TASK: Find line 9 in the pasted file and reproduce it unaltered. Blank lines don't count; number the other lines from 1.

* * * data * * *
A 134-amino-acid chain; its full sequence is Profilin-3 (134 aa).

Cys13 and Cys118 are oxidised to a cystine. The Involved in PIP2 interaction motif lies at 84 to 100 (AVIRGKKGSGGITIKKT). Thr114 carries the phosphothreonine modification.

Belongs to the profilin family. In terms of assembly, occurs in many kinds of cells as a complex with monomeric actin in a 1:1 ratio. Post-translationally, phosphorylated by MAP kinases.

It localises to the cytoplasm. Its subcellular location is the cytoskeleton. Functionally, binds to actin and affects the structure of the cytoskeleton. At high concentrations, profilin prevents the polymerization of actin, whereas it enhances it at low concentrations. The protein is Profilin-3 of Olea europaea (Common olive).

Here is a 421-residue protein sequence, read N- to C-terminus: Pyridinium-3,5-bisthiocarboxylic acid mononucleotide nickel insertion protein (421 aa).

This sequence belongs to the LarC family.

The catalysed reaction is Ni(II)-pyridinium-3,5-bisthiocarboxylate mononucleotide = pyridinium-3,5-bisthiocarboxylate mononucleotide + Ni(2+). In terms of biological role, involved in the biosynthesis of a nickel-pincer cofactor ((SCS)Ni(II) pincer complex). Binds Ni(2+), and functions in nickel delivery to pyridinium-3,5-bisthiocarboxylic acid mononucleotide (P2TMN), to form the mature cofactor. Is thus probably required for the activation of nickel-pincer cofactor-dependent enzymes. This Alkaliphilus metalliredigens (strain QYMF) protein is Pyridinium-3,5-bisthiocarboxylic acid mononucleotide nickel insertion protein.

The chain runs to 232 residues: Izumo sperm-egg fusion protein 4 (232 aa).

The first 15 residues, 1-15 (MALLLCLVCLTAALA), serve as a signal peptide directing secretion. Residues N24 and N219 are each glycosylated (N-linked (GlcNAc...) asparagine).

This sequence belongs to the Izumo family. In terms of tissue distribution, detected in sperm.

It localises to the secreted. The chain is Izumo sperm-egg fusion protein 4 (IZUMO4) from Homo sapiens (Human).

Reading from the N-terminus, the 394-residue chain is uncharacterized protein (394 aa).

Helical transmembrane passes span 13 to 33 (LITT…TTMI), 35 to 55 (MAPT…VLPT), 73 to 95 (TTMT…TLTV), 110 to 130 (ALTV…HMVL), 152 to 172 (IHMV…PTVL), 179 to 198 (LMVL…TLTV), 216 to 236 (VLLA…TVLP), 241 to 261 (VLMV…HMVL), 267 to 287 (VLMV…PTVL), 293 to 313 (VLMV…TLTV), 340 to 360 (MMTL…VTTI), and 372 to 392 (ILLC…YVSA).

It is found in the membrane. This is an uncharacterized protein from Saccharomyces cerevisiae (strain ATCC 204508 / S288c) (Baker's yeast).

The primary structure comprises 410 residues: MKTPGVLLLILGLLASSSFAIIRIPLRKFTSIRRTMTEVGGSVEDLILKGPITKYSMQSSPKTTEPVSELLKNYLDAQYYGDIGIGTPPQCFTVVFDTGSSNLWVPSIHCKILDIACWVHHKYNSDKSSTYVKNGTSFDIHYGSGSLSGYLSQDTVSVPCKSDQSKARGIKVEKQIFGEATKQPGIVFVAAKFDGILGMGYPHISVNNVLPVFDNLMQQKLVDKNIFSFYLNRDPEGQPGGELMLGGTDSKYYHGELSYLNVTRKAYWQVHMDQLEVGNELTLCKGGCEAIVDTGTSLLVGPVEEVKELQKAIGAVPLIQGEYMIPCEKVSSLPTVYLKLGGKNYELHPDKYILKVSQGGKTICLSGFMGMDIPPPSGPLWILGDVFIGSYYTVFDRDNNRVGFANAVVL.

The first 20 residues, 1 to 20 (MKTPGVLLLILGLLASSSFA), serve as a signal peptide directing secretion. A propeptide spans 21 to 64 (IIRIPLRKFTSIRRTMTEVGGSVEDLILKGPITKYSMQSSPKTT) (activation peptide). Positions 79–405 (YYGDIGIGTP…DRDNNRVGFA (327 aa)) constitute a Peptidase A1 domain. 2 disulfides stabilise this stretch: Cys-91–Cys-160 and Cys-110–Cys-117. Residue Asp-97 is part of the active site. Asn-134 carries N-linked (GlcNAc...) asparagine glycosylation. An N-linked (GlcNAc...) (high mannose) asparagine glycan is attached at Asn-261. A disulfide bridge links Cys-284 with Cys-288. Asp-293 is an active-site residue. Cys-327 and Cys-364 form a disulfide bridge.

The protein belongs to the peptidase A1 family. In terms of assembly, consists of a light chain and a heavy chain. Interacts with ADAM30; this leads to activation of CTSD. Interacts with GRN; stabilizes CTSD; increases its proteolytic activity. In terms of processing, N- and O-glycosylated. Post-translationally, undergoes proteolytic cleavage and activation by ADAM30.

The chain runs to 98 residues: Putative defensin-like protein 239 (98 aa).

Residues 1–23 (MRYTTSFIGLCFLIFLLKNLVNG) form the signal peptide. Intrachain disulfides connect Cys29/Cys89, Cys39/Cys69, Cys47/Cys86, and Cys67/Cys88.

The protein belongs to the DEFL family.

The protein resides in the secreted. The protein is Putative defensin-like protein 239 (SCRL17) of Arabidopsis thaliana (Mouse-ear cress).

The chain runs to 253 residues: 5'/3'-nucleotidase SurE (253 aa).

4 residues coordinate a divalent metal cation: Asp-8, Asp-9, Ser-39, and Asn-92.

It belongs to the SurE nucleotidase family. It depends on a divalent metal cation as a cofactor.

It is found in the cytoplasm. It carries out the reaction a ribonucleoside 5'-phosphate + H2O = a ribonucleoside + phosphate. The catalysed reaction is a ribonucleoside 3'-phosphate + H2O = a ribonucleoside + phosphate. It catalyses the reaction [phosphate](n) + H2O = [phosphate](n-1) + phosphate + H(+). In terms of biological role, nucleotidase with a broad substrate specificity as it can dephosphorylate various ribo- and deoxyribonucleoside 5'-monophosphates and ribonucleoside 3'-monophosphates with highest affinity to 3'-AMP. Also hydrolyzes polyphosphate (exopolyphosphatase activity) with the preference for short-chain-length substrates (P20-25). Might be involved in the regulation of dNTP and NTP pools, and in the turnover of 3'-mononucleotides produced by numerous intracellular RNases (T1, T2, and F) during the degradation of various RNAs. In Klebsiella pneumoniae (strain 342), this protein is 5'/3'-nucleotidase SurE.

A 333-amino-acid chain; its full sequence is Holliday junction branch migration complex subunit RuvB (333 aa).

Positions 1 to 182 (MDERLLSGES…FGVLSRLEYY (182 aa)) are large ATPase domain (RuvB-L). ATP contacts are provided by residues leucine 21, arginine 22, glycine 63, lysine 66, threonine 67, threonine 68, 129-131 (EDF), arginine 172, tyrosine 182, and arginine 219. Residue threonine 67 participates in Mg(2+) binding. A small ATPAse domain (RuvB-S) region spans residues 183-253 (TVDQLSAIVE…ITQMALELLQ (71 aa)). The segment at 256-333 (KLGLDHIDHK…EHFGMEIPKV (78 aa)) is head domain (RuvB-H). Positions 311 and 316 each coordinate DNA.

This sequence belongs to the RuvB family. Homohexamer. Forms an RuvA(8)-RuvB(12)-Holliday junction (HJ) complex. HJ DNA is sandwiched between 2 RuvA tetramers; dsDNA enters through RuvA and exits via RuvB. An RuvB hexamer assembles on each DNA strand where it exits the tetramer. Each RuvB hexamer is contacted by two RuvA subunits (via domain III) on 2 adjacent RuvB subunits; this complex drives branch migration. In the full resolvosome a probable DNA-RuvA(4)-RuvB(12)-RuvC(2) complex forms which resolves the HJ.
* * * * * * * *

The first 15 residues, 1-15 (MALLLCLVCLTAALA), serve as a signal peptide directing secretion. Residues N24 and N219 are each glycosylated (N-linked (GlcNAc...) asparagine).